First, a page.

People often ask me what the best business dashboard is. In the past, I've always tended towards 'safe' answers. You know the kind: "It depends on your specific business needs", "What are you trying to achieve?" and suchlike. Well today I've decided to cut all of that bull, and give you my best shot at a proper answer. Like all our posts, this guide to creating the best business dashboard is going to be something that you can actually take away and implement straight away in your own business.
What are the components of a good dashboard?
The best business dashboards tell a story. They're not just a collection of numbers crammed together on a page! Instead, they take the reader through a journey of information that they can relate to.
Like a good story, the best business dashboards have a beginning, a middle and an end.
Another thing that all good business dashboards have in common is a strong theme. That theme could be a specific outcome that you want the reader to achieve, or it could be a particular business area or project that you want to provide a summary of.
Finally, the best business dashboards contain a range of different content types - specifically they should contain a mixture of both leading and lagging KPIs [more on those here if you're interested] as well as succinct commentary that explains what the reader is seeing.
What should your dashboard be about (the "theme")?
I said at the start of this article that I wasn't going to mess around with vague advice that is hard to actually do anything with. Because of that, I'm going to cut straight to the chase and say that if you can only have one single dashboard for your business - it should be this one:
Don't worry, I know that picture is crazy small - read on to see each row in glorious detail. This is very similar to the main dashboard that we use here at Cascade (I've changed the numbers, but the metrics are exactly the same). We call it 'The Bigger Picture' and it pretty much tells the story of our entire business in one simple, clear business dashboard.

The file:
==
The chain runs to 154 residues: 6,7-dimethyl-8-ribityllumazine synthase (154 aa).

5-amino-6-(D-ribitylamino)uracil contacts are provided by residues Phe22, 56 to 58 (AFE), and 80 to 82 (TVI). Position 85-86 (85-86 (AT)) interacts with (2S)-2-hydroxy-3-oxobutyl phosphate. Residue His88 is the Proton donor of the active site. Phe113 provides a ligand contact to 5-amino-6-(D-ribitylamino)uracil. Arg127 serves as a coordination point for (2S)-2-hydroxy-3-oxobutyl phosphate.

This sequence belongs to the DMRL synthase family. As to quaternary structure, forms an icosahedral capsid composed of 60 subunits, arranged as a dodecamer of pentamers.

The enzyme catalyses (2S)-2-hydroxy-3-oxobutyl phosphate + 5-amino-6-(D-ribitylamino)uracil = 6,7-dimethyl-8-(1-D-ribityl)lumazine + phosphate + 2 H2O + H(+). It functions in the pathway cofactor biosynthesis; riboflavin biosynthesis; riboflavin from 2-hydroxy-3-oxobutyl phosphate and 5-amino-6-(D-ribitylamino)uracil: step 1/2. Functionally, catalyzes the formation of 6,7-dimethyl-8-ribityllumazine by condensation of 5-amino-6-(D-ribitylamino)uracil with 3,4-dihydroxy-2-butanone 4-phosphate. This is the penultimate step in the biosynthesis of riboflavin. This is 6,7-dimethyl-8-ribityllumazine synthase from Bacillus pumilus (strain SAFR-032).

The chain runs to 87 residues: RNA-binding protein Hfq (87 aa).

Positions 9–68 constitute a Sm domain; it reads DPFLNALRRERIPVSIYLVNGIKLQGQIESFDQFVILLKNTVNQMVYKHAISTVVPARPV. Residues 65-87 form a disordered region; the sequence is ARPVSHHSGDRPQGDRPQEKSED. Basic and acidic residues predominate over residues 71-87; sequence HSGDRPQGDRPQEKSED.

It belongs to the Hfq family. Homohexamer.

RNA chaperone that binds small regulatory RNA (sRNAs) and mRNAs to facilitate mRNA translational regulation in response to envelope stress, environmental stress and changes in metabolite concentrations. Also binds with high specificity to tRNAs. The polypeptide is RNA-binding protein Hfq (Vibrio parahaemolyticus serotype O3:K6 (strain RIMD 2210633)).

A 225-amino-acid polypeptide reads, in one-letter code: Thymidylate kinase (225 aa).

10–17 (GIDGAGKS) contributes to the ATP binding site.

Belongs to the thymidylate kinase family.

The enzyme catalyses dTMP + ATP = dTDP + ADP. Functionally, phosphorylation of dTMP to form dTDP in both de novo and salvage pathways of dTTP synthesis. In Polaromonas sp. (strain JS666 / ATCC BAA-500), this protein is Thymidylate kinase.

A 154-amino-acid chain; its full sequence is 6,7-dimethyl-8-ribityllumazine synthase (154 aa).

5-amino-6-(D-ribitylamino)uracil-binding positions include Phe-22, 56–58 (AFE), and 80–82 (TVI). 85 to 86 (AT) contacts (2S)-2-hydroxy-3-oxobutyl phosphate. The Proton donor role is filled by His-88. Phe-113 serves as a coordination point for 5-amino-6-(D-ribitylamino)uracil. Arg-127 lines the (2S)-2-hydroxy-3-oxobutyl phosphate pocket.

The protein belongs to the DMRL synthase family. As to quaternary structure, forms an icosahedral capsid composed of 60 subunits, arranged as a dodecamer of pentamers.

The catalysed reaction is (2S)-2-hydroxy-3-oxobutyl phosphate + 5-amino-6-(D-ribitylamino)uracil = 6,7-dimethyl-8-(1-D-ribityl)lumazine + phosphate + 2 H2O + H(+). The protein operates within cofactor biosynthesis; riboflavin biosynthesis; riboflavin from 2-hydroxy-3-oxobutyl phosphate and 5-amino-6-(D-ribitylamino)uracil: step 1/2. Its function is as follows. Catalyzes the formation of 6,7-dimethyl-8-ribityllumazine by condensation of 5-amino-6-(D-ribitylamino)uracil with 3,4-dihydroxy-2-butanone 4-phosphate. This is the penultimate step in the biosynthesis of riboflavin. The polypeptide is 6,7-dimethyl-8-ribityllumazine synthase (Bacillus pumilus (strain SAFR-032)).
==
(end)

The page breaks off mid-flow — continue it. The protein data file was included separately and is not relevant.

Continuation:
The 'theme' is therefore 'our business' (yep, super high level) and it even has a beginning, a middle and an end. Let me explain...
One Dashboard To Rule Them All
OK, so the first thing you might notice about each of the 'widgets' on this dashboard, is that they have numbers - starting at 1 (top left) and finishing at 9 (bottom right). The widgets are arranged in this way, because they reflect the typical life-cycle of one of our 'customers' - and arguably the life-cycle of our entire business (since we rely entirely on our customers for our survival and growth).
First row - widgets 1 through 3.
The top and middle rows of our best business dashboard (widgets 1 through 6) all concern themselves with leading KPIs. These are KPIs that we think will give us a pretty good idea of whether we're on the right path towards our bigger goals - in this case, our lagging KPIs (which come later on).
Let's start at the beginning. To tell the story of where our business journey begins - we start off right here, on this very website that you're reading as we speak....
1 > Website Visitors
This widget tells the story of how many people hit our website in a given week. The more people who visit our site (and read this blog), the more eyes we get on our software tool (Cascade).
After looking at website visitors, we move onto our next widget:
2 > Marketing Qualified Leads (MQLs)
I would love to think that every single person who visits this website could one day become a customer of Cascade. But the reality is that won't happen. Sometimes people visit our website once from a google search link, and then we never see them again (sad face). Sometimes the person visiting is a student doing research for an assignment (we love you guys too - but you probably can't afford to spend money on sexy business SaaS solutions just yet). Because of this, we qualify the website visitors we get (widget 1) into 'Marketing Qualified Leads' - in other words, people we think we have a realistic chance of selling Cascade to.
That leads us onto the last widget on row 1 - the end of the beginning if you will:
3 > Free Trials
Wanna start a free trial of Cascade? Go on, you know you want to... OK fine I'll give it a rest for a while - but seriously, this KPI is super important to us. It's how almost all of our thousands of customers started their journey with our strategy software. It's also the culmination of much of our marketing efforts - hence why I call it the end of the beginning.
Second row - widgets 4 through 6.
Now we're getting to the meaty stuff - where all the action happens. The middle row of our 'best business dashboard' is all about making sales and keeping them.
4 > New MRR From Sales